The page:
Runners and clinicians have used various interventions to prevent blisters, with varying results reported. In our clinical experience, the following interventions are helpful:
●Wear properly fitting running shoes. (See "Running injuries of the lower extremities: Risk factors and prevention", section on 'Running shoe design'.)
●Wear properly fitting socks made from materials that reduce friction and wick moisture from the skin. Make sure the portion of the sock between the shoe and the skin is wrinkle free.
●At areas known to be susceptible to blisters ("hot spots") in particular runners, apply a viscous lubricant or a protective bandage.
For lubricants, the authors have found SkinLube and Blisterblock to be useful products. We have found Vaseline to be less effective. For protective bandages, we have found Blisterderm and Moleskin to be helpful.
Several randomized trials of paper tape for blister prevention were performed during RaceThePlanet ultramarathons (250-km [155-mile] race) in 2010 to 2011 and again in 2014. During the first trial, all 136 runner participants developed blisters during the race and reported that paper tape was not protective . In a subsequent trial involving 128 race participants, the authors reported that paper tape reduced blisters by 40 percent . In an observational study of ultra-distance runners, no prophylactic measures, including taping, application of talcum powder and antiperspirants, and different types of socks, reduced blister rates . In this study, the only factor associated with a reduction in blisters was prior ultra-distance race experience . A study from 1990 reported that acrylic fiber socks were associated with fewer and smaller blisters, but a 1993 follow-up study clarified that acrylic socks were only superior when they were knitted in such a way as to provide "anatomical padding" [47,48].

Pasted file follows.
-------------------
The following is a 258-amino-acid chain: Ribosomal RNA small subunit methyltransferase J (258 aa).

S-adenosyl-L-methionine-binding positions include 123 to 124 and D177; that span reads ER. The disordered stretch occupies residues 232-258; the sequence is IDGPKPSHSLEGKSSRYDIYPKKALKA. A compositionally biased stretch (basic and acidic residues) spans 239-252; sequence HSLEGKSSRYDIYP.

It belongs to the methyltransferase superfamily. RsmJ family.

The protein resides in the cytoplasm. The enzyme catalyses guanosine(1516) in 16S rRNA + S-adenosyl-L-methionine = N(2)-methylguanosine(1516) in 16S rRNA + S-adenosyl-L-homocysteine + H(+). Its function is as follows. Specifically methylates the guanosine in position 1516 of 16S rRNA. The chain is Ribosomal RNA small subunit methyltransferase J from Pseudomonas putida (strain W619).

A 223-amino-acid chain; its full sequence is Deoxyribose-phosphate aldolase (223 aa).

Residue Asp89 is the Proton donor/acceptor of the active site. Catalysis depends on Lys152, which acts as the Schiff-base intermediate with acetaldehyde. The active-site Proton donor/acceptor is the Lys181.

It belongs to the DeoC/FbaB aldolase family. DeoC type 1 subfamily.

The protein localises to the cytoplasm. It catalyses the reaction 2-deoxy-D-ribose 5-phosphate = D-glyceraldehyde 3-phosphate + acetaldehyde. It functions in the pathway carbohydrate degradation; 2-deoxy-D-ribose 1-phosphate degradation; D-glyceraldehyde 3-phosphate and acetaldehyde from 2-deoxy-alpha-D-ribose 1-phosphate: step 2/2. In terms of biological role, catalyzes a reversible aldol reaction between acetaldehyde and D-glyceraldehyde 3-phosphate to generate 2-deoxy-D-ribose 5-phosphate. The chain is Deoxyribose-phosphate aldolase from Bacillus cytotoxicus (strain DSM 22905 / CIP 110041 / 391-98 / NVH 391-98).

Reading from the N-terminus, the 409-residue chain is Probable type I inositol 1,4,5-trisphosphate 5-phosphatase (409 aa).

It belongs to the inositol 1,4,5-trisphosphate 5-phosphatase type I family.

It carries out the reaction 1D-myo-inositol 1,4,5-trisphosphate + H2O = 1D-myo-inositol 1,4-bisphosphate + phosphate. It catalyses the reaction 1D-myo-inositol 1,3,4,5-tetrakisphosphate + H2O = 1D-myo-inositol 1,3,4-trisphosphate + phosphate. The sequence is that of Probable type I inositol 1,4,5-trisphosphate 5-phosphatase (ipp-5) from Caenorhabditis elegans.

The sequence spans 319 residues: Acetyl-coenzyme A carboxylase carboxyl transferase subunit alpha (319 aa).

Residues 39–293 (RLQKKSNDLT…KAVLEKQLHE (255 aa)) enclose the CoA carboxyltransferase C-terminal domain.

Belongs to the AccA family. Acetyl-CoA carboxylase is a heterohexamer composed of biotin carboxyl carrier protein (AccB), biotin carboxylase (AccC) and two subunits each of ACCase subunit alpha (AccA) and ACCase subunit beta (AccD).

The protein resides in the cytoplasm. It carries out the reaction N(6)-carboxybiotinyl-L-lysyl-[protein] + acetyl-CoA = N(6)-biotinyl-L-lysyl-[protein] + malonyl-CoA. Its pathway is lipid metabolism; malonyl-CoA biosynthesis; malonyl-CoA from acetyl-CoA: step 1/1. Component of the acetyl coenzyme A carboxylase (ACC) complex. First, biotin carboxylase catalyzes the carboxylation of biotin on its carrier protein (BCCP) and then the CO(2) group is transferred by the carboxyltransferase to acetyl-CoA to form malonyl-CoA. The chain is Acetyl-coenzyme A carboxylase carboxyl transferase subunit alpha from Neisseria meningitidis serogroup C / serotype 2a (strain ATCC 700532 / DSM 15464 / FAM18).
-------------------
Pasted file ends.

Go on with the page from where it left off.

If a friction blister has formed, it should not be unroofed in most cases. However, large, fluid-filled blisters in problematic locations may be drained in sterile fashion and covered with a clean bandage. Runners generally do not need to wait until a blister has completely healed before resuming running, but it makes sense to perform alternative exercises (eg, cycling, swimming) that do not aggravate the affected area for a few days while the blister is allowed to heal. Proper technique for draining a friction blister is described separately. (See "Heel pain in the active child or skeletally immature adolescent: Overview of causes", section on 'Friction blister'.)
SOCIETY GUIDELINE LINKS — Links to society and government-sponsored guidelines from selected countries and regions around the world are provided separately. (See "Society guideline links: General issues in muscle and tendon injury diagnosis and management" and "Society guideline links: Muscle and tendon injuries of the lower extremity (excluding Achilles)" and "Society guideline links: Plantar fasciitis" and "Society guideline links: Patellofemoral pain".)
INFORMATION FOR PATIENTS — UpToDate offers two types of patient education materials, "The Basics" and "Beyond the Basics." The Basics patient education pieces are written in plain language, at the 5th to 6th grade reading level, and they answer the four or five key questions a patient might have about a given condition. These articles are best for patients who want a general overview and who prefer short, easy-to-read materials. Beyond the Basics patient education pieces are longer, more sophisticated, and more detailed. These articles are written at the 10th to 12th grade reading level and are best for patients who want in-depth information and are comfortable with some medical jargon.